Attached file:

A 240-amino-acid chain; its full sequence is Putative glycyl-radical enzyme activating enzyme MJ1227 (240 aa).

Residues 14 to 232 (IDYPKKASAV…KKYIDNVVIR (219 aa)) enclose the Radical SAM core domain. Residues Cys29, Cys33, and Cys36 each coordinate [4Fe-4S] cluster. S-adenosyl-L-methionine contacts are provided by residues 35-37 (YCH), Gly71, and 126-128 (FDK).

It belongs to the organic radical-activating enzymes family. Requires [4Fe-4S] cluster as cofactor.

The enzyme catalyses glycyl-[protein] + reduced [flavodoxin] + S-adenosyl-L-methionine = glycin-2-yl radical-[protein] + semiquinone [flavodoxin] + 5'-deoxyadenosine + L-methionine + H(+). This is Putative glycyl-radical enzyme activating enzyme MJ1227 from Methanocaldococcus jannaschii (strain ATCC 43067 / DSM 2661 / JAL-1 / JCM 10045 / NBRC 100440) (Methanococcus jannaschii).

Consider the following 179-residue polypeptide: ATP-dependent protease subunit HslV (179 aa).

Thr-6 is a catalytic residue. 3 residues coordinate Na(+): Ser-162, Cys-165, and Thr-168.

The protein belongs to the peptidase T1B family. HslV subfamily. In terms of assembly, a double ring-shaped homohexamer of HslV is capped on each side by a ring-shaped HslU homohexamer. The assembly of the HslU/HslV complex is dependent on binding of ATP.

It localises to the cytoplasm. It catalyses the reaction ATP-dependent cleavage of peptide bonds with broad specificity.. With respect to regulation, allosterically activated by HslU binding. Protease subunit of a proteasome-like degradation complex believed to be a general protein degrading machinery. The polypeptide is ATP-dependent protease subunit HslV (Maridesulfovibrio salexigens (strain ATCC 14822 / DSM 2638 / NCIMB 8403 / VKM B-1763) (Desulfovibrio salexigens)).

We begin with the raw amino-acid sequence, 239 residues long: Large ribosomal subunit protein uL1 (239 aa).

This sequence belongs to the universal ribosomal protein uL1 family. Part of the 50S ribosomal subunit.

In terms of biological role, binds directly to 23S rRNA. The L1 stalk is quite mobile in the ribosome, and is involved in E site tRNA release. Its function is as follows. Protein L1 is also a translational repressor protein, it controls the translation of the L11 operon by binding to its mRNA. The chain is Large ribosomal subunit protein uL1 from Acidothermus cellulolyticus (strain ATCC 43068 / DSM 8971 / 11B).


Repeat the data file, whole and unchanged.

A 240-amino-acid chain; its full sequence is Putative glycyl-radical enzyme activating enzyme MJ1227 (240 aa).

Residues 14 to 232 (IDYPKKASAV…KKYIDNVVIR (219 aa)) enclose the Radical SAM core domain. Residues Cys29, Cys33, and Cys36 each coordinate [4Fe-4S] cluster. S-adenosyl-L-methionine contacts are provided by residues 35-37 (YCH), Gly71, and 126-128 (FDK).

It belongs to the organic radical-activating enzymes family. Requires [4Fe-4S] cluster as cofactor.

The enzyme catalyses glycyl-[protein] + reduced [flavodoxin] + S-adenosyl-L-methionine = glycin-2-yl radical-[protein] + semiquinone [flavodoxin] + 5'-deoxyadenosine + L-methionine + H(+). This is Putative glycyl-radical enzyme activating enzyme MJ1227 from Methanocaldococcus jannaschii (strain ATCC 43067 / DSM 2661 / JAL-1 / JCM 10045 / NBRC 100440) (Methanococcus jannaschii).

Consider the following 179-residue polypeptide: ATP-dependent protease subunit HslV (179 aa).

Thr-6 is a catalytic residue. 3 residues coordinate Na(+): Ser-162, Cys-165, and Thr-168.

The protein belongs to the peptidase T1B family. HslV subfamily. In terms of assembly, a double ring-shaped homohexamer of HslV is capped on each side by a ring-shaped HslU homohexamer. The assembly of the HslU/HslV complex is dependent on binding of ATP.

It localises to the cytoplasm. It catalyses the reaction ATP-dependent cleavage of peptide bonds with broad specificity.. With respect to regulation, allosterically activated by HslU binding. Protease subunit of a proteasome-like degradation complex believed to be a general protein degrading machinery. The polypeptide is ATP-dependent protease subunit HslV (Maridesulfovibrio salexigens (strain ATCC 14822 / DSM 2638 / NCIMB 8403 / VKM B-1763) (Desulfovibrio salexigens)).

We begin with the raw amino-acid sequence, 239 residues long: Large ribosomal subunit protein uL1 (239 aa).

This sequence belongs to the universal ribosomal protein uL1 family. Part of the 50S ribosomal subunit.

In terms of biological role, binds directly to 23S rRNA. The L1 stalk is quite mobile in the ribosome, and is involved in E site tRNA release. Its function is as follows. Protein L1 is also a translational repressor protein, it controls the translation of the L11 operon by binding to its mRNA. The chain is Large ribosomal subunit protein uL1 from Acidothermus cellulolyticus (strain ATCC 43068 / DSM 8971 / 11B).